Abiogenesis apologetics

From my conversations with an EC it seems that the EC position around the origin of life is that abiogenesis (as an Atheist would believe) is a non-starter. That the first self-replicating cell (or further?) was a necessary de novo work of God.

If this is the EC position, this would present an excellent opportunity for challenging Atheists on their failure to create a plausible scenario in which an organism as complex as a self-replicating cell has come to exist by natural unguided processes.

If I am correct to this point, in what ways has the EC movement brought materials, resources, public debate and publications challenging the widespread belief in abiogenesis to the predominantly Atheist culture? As the perceived intellectual tenability of Atheism remains the principle reason Western cultures have now largely rejected Christianity.

For me, abiogenesis is not a big deal. If someone manages to make it happen in a lab one day by setting up just the right conditions, I’ll say, “Cool! Maybe that’s how God did it!” If God did it miraculously, that’s fine too. Either way is God, so why should it matter?

I think using abiogenesis as an apologetic is dangerous. It’s a God of the gaps argument, and that gap could one day be filled in.

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Some ECs think that, others think that it will someday be shown that life started from natural processes. Since natural processes are ordained and governed by God this isn’t any more a problem than any other amazing natural process that science can explain without reference to God. ECs don’t expect science to find God anywhere.

If you are into arguments from incredulity about self-replicating cells with atheists, you should check out ID apologetics. It sounds like more their domain. It’s not ever really an EC argument to say, “Science can’t explain this yet, therefore…God.” ECs typically react fairly negatively to that kind of thing, calling it a “God of the gaps argument.”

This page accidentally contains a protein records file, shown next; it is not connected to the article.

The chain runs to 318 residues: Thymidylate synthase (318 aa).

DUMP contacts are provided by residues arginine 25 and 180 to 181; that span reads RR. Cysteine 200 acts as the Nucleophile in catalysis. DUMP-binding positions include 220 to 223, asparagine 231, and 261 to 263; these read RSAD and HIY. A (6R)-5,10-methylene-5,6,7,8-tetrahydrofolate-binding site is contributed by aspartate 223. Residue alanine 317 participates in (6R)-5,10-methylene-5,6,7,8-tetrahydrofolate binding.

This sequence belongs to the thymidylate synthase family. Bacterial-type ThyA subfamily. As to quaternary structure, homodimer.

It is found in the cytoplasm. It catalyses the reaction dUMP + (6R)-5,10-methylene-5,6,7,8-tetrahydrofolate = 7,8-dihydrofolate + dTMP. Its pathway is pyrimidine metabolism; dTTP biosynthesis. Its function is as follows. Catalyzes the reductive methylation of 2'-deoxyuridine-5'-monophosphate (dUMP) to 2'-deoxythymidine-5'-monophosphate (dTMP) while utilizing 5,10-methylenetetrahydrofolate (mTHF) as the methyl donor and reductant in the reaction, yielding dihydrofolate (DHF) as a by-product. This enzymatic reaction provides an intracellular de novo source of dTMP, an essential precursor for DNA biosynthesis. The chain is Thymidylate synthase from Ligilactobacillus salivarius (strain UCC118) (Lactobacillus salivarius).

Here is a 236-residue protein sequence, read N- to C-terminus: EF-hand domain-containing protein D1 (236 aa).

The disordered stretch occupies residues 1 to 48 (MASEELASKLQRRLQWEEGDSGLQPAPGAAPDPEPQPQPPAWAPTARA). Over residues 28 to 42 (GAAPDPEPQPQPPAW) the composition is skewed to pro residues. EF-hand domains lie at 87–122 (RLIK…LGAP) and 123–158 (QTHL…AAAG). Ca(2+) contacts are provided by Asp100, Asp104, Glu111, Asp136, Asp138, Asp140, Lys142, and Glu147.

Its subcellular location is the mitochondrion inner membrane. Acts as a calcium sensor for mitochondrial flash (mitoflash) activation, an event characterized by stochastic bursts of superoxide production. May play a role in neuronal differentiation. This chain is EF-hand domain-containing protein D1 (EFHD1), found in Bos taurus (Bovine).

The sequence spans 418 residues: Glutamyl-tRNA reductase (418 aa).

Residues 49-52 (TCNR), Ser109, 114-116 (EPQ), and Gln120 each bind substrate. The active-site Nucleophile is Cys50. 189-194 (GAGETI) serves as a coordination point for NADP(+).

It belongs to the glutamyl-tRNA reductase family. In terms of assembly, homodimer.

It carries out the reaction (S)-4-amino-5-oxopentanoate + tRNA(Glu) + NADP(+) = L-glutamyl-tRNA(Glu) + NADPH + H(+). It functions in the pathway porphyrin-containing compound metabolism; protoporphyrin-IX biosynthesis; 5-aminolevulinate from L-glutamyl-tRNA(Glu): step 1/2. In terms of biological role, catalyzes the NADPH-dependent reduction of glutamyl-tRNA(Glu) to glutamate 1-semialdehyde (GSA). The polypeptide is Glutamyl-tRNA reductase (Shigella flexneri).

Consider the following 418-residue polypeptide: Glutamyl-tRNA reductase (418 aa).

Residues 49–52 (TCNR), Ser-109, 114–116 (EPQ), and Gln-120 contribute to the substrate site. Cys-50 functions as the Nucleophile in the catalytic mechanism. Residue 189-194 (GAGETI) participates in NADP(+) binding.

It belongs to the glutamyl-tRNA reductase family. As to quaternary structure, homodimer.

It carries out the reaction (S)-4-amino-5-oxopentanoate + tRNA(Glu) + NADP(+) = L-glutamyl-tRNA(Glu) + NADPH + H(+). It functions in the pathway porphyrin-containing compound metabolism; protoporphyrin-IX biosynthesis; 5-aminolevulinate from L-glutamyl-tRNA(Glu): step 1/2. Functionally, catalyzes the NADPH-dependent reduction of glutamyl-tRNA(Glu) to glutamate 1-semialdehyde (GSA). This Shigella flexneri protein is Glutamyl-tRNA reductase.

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In the past I would have agreed with you. But having looked into it I am amazed at the lack of explanations and actually how weak the favored Miller-Urey explanation is. Moreover the immense complexity and design evident in cell machinery and genomics have been unanswered.

I would have thought this should be an area in which all *C/ID denominations should be easily scoring points.

I expect the apathy is more an issue of framing than anything else. If NatGeo declares Miller-Urey a success, or implies it a partial victory, then people will take away the impression that it’s something that will get figured out eventually. Likewise, if cell engineering and genomics is framed as ‘interesting’ but un-challenging to any meta-narrative the same thing happens.

You are a little out of date. Abiogenesis work is evolving (pardon the pun).

The ID folks would agree with you but I personally find there is no limit to what a natural process directed by God can accomplish.

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I am a strong believer in abiogenesis and I think a working theory of this is not that far in the future. I think it will nail down the understanding of the nature of life that has been spreading among the scientific community. This is made particularly important because we have been mastering our own control over the machinery of biological organisms with the promise of biological mechanisms/machines for use in medicine. This strongly suggests that the defining characteristic of life is not the biological machinery which life happens to use on the earth, but its origin in self-organization rather than from intelligent design.

What has been learned in recent developments in scientific inquiry into abiogenesis is that there was likely a pre-biotic evolutionary history of development which brought about not only the first cells but also the use of DNA and RNA as an improved technique for passing on information to the next generation. This has also been called metabolism first theories.